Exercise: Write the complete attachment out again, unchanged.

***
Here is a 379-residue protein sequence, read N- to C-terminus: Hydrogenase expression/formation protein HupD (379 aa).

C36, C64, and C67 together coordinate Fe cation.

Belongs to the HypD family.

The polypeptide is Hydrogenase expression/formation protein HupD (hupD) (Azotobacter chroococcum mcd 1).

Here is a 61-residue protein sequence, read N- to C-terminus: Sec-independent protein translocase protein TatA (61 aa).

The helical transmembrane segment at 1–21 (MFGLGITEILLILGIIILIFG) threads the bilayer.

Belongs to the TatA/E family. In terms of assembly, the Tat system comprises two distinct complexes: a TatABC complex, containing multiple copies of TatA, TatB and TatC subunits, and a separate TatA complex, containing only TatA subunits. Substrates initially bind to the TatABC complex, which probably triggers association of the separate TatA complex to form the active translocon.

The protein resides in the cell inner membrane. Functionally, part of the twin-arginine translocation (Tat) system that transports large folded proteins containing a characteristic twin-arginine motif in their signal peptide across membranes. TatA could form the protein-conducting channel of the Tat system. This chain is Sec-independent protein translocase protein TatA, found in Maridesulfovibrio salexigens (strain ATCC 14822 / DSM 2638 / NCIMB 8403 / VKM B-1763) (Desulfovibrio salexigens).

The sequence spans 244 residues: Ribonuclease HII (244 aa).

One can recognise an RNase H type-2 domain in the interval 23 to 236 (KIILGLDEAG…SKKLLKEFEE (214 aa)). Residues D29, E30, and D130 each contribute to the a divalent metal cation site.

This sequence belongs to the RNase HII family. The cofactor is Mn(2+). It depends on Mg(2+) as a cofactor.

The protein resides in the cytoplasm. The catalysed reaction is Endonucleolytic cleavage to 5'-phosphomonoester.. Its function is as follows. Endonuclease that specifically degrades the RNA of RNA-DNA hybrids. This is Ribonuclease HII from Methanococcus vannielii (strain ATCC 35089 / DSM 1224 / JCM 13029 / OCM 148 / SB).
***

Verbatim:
Here is a 379-residue protein sequence, read N- to C-terminus: Hydrogenase expression/formation protein HupD (379 aa).

C36, C64, and C67 together coordinate Fe cation.

Belongs to the HypD family.

The polypeptide is Hydrogenase expression/formation protein HupD (hupD) (Azotobacter chroococcum mcd 1).

Here is a 61-residue protein sequence, read N- to C-terminus: Sec-independent protein translocase protein TatA (61 aa).

The helical transmembrane segment at 1–21 (MFGLGITEILLILGIIILIFG) threads the bilayer.

Belongs to the TatA/E family. In terms of assembly, the Tat system comprises two distinct complexes: a TatABC complex, containing multiple copies of TatA, TatB and TatC subunits, and a separate TatA complex, containing only TatA subunits. Substrates initially bind to the TatABC complex, which probably triggers association of the separate TatA complex to form the active translocon.

The protein resides in the cell inner membrane. Functionally, part of the twin-arginine translocation (Tat) system that transports large folded proteins containing a characteristic twin-arginine motif in their signal peptide across membranes. TatA could form the protein-conducting channel of the Tat system. This chain is Sec-independent protein translocase protein TatA, found in Maridesulfovibrio salexigens (strain ATCC 14822 / DSM 2638 / NCIMB 8403 / VKM B-1763) (Desulfovibrio salexigens).

The sequence spans 244 residues: Ribonuclease HII (244 aa).

One can recognise an RNase H type-2 domain in the interval 23 to 236 (KIILGLDEAG…SKKLLKEFEE (214 aa)). Residues D29, E30, and D130 each contribute to the a divalent metal cation site.

This sequence belongs to the RNase HII family. The cofactor is Mn(2+). It depends on Mg(2+) as a cofactor.

The protein resides in the cytoplasm. The catalysed reaction is Endonucleolytic cleavage to 5'-phosphomonoester.. Its function is as follows. Endonuclease that specifically degrades the RNA of RNA-DNA hybrids. This is Ribonuclease HII from Methanococcus vannielii (strain ATCC 35089 / DSM 1224 / JCM 13029 / OCM 148 / SB).